The wide position of the eye creates the need for a pupil that is more rectangular and horizontal than a humans is. This allows more light to filter in, helping with low light conditions. There is also something called a tappet lucidum. This is a reflective layer that gives deer “eye shine”. It also reflects light back over the rods and cones again, giving deer a second chance at using light they didn’t use the first time. Essentially, they are using the same light twice.
Another advantage to having a more horizontal pupil is that it gives deer greater detail along a horizontal swath in the middle of their field of vision. This means that an object a deer is looking at straight on is equally in focus as something out to the side. Our view is different from deer because we have a fairly small area of focus that we move around very quickly. This allows us to see things in great focus as long as we are centered on it, otherwise our peripheral vision is very blurry. While the pupil may give the deer a wide range of vision, it is limited in both depth perception and height. Deer can only see what’s at a horizontal level in the middle of their view. So objects up high and down low are out of focus for deer, which might be one reason why tree stands are so effective for hunter concealment. Their depth perception is also limited to that same horizontal view. They only have depth perception for a 60-degree area where their vision overlaps in the front of them. So a deer can’t tell how far away you are unless their nose is pointed in your direction.
A deer’s eyes also have the ability to rotate independently. This is called cyclovergence and it is done to maintain the pupil’s alignment with the horizon. This allows the deer to keep its pupils horizontal and maintain a panoramic view of its surroundings when it is eating.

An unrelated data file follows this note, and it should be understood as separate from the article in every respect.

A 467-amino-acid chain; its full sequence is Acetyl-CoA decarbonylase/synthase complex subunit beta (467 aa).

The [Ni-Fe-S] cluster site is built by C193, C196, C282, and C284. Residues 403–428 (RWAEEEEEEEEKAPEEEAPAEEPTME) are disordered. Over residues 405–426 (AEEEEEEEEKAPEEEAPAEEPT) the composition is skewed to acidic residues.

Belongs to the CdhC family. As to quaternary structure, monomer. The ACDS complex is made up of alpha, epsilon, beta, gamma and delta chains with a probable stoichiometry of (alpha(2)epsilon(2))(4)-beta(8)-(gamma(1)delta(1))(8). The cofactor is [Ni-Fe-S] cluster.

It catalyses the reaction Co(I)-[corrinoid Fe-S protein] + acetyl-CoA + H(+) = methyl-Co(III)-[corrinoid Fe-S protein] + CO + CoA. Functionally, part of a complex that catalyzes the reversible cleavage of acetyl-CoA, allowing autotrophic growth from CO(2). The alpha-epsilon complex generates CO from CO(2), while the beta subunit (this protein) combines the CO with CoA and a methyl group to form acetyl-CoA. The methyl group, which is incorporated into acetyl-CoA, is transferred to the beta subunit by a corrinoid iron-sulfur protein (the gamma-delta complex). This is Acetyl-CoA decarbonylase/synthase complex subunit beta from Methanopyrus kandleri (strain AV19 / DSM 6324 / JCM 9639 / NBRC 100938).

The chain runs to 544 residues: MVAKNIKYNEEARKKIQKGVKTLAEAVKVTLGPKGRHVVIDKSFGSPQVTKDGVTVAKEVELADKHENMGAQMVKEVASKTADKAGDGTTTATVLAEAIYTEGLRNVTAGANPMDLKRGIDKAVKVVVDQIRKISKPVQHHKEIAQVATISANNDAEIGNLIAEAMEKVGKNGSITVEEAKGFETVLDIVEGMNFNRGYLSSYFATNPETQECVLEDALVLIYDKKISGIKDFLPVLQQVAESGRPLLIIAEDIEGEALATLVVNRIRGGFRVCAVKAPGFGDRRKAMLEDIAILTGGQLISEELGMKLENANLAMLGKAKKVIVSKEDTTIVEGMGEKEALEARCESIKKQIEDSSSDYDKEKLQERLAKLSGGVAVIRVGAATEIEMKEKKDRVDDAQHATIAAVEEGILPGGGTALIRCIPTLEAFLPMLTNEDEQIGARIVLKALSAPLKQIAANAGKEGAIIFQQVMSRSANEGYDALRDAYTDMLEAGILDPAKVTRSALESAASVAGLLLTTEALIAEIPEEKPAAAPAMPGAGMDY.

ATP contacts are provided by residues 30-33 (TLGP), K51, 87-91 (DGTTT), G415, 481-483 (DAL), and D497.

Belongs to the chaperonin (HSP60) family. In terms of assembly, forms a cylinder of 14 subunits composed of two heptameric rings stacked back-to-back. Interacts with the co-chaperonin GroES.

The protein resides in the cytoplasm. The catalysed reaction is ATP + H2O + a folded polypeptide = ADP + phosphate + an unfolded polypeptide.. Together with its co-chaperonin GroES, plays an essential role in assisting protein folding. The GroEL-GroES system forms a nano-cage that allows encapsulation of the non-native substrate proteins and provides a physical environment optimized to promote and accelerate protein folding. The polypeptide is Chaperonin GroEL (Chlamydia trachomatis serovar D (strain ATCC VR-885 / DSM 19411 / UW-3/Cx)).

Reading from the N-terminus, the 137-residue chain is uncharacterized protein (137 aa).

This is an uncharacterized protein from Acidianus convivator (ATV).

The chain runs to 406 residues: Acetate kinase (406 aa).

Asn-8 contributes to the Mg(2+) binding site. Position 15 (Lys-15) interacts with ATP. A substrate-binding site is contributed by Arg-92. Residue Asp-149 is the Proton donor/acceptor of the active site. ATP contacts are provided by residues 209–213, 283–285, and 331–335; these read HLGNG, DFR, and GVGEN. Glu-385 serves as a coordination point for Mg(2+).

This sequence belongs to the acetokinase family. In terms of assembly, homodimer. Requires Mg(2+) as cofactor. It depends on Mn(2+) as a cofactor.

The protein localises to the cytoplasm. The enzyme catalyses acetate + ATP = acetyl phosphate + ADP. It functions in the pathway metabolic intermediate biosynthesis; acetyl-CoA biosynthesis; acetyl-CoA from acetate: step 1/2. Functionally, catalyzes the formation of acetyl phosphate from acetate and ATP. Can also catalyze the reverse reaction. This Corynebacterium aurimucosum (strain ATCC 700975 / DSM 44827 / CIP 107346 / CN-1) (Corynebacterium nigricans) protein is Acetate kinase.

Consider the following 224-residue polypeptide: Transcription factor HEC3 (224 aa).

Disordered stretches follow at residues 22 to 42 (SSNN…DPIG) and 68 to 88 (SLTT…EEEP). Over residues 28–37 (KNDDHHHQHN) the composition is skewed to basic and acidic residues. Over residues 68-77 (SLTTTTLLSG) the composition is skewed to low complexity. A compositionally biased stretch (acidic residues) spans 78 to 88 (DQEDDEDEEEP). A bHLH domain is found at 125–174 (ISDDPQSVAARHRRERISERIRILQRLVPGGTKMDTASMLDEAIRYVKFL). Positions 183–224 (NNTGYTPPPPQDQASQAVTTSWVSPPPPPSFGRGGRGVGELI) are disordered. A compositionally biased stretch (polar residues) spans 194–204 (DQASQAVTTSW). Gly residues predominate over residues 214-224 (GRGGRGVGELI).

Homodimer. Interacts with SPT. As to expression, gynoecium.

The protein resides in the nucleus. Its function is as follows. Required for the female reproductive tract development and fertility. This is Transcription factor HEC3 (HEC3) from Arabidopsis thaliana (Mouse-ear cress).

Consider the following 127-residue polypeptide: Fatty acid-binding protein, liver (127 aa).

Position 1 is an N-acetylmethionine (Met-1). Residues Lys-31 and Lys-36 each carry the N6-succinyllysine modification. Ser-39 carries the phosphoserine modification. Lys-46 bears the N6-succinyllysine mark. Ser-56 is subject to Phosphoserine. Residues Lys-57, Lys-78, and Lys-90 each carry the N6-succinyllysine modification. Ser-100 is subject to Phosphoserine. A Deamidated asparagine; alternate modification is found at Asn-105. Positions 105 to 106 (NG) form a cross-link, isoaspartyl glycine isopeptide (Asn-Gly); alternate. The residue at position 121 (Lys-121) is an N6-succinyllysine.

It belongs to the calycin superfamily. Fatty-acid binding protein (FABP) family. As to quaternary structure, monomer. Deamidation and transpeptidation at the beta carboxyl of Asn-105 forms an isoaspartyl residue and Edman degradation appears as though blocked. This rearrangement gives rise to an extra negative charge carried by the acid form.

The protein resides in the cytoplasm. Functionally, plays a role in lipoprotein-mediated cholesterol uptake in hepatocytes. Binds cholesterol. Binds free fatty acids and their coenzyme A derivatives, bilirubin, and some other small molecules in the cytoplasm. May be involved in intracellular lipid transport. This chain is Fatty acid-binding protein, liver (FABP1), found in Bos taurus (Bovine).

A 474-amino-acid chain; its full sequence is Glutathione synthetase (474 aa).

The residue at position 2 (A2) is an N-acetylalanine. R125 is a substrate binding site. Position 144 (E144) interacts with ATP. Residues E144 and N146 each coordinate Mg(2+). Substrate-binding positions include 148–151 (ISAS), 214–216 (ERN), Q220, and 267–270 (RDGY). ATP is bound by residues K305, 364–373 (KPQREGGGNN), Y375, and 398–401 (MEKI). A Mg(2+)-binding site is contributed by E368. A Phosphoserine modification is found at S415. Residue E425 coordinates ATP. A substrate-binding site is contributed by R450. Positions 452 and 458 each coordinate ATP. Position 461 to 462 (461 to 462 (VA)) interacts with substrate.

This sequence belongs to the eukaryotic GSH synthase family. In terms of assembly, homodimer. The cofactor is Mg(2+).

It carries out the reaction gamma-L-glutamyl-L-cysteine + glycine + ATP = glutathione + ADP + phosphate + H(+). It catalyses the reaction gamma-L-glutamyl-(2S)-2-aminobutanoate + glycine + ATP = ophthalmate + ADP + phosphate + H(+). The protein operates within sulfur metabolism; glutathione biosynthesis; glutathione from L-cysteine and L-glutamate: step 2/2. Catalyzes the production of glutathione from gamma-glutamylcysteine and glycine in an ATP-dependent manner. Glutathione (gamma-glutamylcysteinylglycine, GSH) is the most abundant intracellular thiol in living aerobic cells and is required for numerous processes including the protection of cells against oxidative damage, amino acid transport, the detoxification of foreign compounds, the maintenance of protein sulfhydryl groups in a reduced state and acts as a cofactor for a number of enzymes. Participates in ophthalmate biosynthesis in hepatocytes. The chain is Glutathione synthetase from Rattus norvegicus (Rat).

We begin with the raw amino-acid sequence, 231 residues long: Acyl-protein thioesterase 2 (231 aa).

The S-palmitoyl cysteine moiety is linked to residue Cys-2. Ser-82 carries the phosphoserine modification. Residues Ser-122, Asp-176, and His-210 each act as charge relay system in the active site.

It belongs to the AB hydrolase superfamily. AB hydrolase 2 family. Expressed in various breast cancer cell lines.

What Does This Mean For Hunters
So how does this affect you as a hunter? First, avoid wearing the color blue. This shouldn’t be too hard as many of us don’t enter the woods unless we are covered in camo. It becomes a little trickier when you look at which camo you should wear. Wearing camo with a lot of white in it is a bad thing because white colors will reflect all wavelengths, including the ones deer can see. Also, all the detail that the human eye can pick up in the camo that we wear may actually make you stick out more to the deer. A camo pattern that has many subtle shades of greens and browns (to create depth) will just look like one color because deer can’t differentiate between the different colors and details like we can.
In the end camo is made to be attractive to us, but that doesn’t mean you shouldn’t where it. One important thing that camo does, is to break up your pattern. A deer’s vision in daylight hours is very average. So having a pattern that breaks up your outline and blends into the surroundings is very important to staying hidden.
Ultimately a deer’s vision is based off movement. It determines its threats by being familiar with its surroundings and picking out new things and determining if an object is moving or stationary. So limiting your movements is the best thing you can do to remain hidden.
Personally, I like wearing camo. It is kind of like the saying “If you look good. You play good.” If you are comfortable and confident when you are in the stand you will perform better when the moment of truth arrives.